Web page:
France wants EU budget to support ecological transition
European Union – Statement by Mme Amélie de Montchalin, Minister of State for European Affairs, attached to the Minister for Europe and Foreign Affairs, on her arrival at the General Affairs Council
Brussels, 18 July 2019
So today is the first meeting with the Finnish presidency. It’s an important moment for us, because this presidency is championing many priorities we share: on the climate, the rule of law, the social model and the economic model, and we’re also going to have an in-depth discussion on the European budget.
As you know, our goal is for this European budget to be an ecological transition budget, for it to be for the climate but also for biodiversity. So we see that in a budget there are two parts. There’s a part about spending. We’d like to go green, be it on agricultural policy, cohesion policy or external action. We’d like 40% of all European expenditure to be linked to the transition. And it’s also a resources issue, an issue of receipts. So we, France, together with a number of partners, our allies, would like the own resources in the next budgetary framework also to be own resources linked to the transition. That’s why we support the contribution on plastic recycling. It’s why we also support the border carbon tax. We’re very happy that Ursula von der Leyen picked up on this in her speech to the Parliament. It’s also why we support the carbon auctioning system, too.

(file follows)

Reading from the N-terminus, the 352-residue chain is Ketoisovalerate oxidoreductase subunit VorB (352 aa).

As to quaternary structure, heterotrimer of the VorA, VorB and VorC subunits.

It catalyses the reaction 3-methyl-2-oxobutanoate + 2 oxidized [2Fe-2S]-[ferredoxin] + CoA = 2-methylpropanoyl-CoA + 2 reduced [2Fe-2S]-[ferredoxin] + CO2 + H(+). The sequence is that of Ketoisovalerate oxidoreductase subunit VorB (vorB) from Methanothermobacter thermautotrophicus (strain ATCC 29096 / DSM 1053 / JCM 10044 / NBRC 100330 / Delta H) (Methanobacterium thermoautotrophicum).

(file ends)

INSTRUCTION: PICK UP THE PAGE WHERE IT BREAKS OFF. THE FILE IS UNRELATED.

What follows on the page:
And the other point I’m going to put on the Council table today is basically the ability to include citizens in this very special moment, namely the start of a new five-year institutional cycle. As you know, for months and months there were citizens’ consultations throughout Europe where citizens were invited to propose ideas which also fed quite explicitly into the strategic agenda. We think it’s important for citizens now to be able basically to express their priorities, say “this is what’s on the table”, about what Ursula von der Leyen proposed, through the Council’s strategic agenda, and also through the Parliament’s programmatic platform. What are citizens telling us? How are they commenting on it? How are they expressing their priorities? With the Finnish presidency we’d like to have this moment by the end of the year with the new College of Commissioners, where there’s citizens’ comeback and which is also about carrying out the transition, with Guy Verhofstadt’s conference on Europe taking over, more on appointments issues and then the decision-making process.
As you know, the French President said at the last European Council that the decision-making methods and working methods of the European Council, the Council, must absolutely change so that we become a decision-making machine again. Europe’s power lies in people, of course, but much more powerfully in what we’re capable of putting on the table, deciding together, and so this proposal is important for us./.